Protests - A Review of Join or Die Part 2

Originally I was going to have this be part of my Links from Last Week, but I decided I had enough to say about it to justify creating a stand alone post.

Join or Die Part 2  is a fairly good discussion about attending protests from an Effective Altruist standpoint. Frequently the argument is made that going to protests is a waste of time because it 1) detracts from more effective things you could have been doing, 2) is hard to track the results of, and 3) usually doesn't create results at all. I think Zach addresses these concerns quite tidily. With my background in politics & political science I appreciated his take on all this. I also appreciate him stating that we can (and in fact try really hard to) measure complex things like the relationship between political agency and impact.

I also think that his conclusion is sound. It helps that the conclusion is a resounding 'eh, it depends.' But what he states it depends on seems pretty true. A lot of what could make a protest or political activism useful has to do with emergence, which I think ties in quite closely with the EA idea of uncrowdedness. With the clear difference that the goal is to create more crowding.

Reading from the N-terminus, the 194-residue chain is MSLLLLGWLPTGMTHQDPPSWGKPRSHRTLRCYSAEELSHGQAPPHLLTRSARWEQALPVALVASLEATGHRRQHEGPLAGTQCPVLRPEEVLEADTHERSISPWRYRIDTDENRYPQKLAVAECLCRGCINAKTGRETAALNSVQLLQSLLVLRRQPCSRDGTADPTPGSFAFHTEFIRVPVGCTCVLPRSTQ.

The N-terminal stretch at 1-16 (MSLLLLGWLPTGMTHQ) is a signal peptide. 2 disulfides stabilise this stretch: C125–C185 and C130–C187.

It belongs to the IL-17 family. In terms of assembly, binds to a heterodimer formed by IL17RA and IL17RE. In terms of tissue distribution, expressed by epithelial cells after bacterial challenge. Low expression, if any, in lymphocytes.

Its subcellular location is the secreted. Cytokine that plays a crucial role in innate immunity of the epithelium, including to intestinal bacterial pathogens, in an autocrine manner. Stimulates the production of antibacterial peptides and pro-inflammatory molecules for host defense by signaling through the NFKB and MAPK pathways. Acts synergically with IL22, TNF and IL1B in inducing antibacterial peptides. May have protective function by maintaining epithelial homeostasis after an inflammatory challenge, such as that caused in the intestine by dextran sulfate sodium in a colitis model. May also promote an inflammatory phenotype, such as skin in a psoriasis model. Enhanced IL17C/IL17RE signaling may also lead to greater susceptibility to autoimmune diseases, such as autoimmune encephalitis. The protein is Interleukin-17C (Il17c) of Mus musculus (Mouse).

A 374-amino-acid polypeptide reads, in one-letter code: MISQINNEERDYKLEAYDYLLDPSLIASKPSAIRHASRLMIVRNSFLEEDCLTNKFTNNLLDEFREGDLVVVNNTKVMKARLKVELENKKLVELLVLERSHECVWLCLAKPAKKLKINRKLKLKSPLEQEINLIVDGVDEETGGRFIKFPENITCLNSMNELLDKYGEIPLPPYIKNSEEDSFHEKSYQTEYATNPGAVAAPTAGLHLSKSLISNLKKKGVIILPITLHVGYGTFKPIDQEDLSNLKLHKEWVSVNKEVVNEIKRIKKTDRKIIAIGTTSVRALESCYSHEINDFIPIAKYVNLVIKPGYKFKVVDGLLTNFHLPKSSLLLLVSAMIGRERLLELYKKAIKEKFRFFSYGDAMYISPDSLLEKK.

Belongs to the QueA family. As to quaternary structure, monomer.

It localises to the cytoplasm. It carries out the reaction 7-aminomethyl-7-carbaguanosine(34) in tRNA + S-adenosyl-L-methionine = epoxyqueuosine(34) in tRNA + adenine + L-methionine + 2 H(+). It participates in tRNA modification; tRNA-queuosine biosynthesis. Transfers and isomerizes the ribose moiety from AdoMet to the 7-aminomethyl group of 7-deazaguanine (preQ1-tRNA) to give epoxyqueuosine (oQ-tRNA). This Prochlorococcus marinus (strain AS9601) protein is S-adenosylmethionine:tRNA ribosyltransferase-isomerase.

The big problem it raised for me - which is something I continually have an issue with when EAs discuss using our time - is the assumption that someone's time could have spent working and earning more money. First, most people that earn to give do not work hourly jobs. Adding one hour of work time does not mean you get a set amount of extra money you wouldn't have otherwise had. And secondly, those of us that do work hourly jobs can't just show up to work willy-nilly and get more hours. "Oh that hour and a half I added to my time sheet? Yes it was on a Saturday at 3pm when we were closed, but I decided I wanted to earn a little extra money this week." Trust me, that shit don't fly.

I understand that this is used as a way to quantify time and how we can best spend that time. But every time it is used it feels like a blatant red flag that we are out of touch with the way most people function in the world. This bothers me.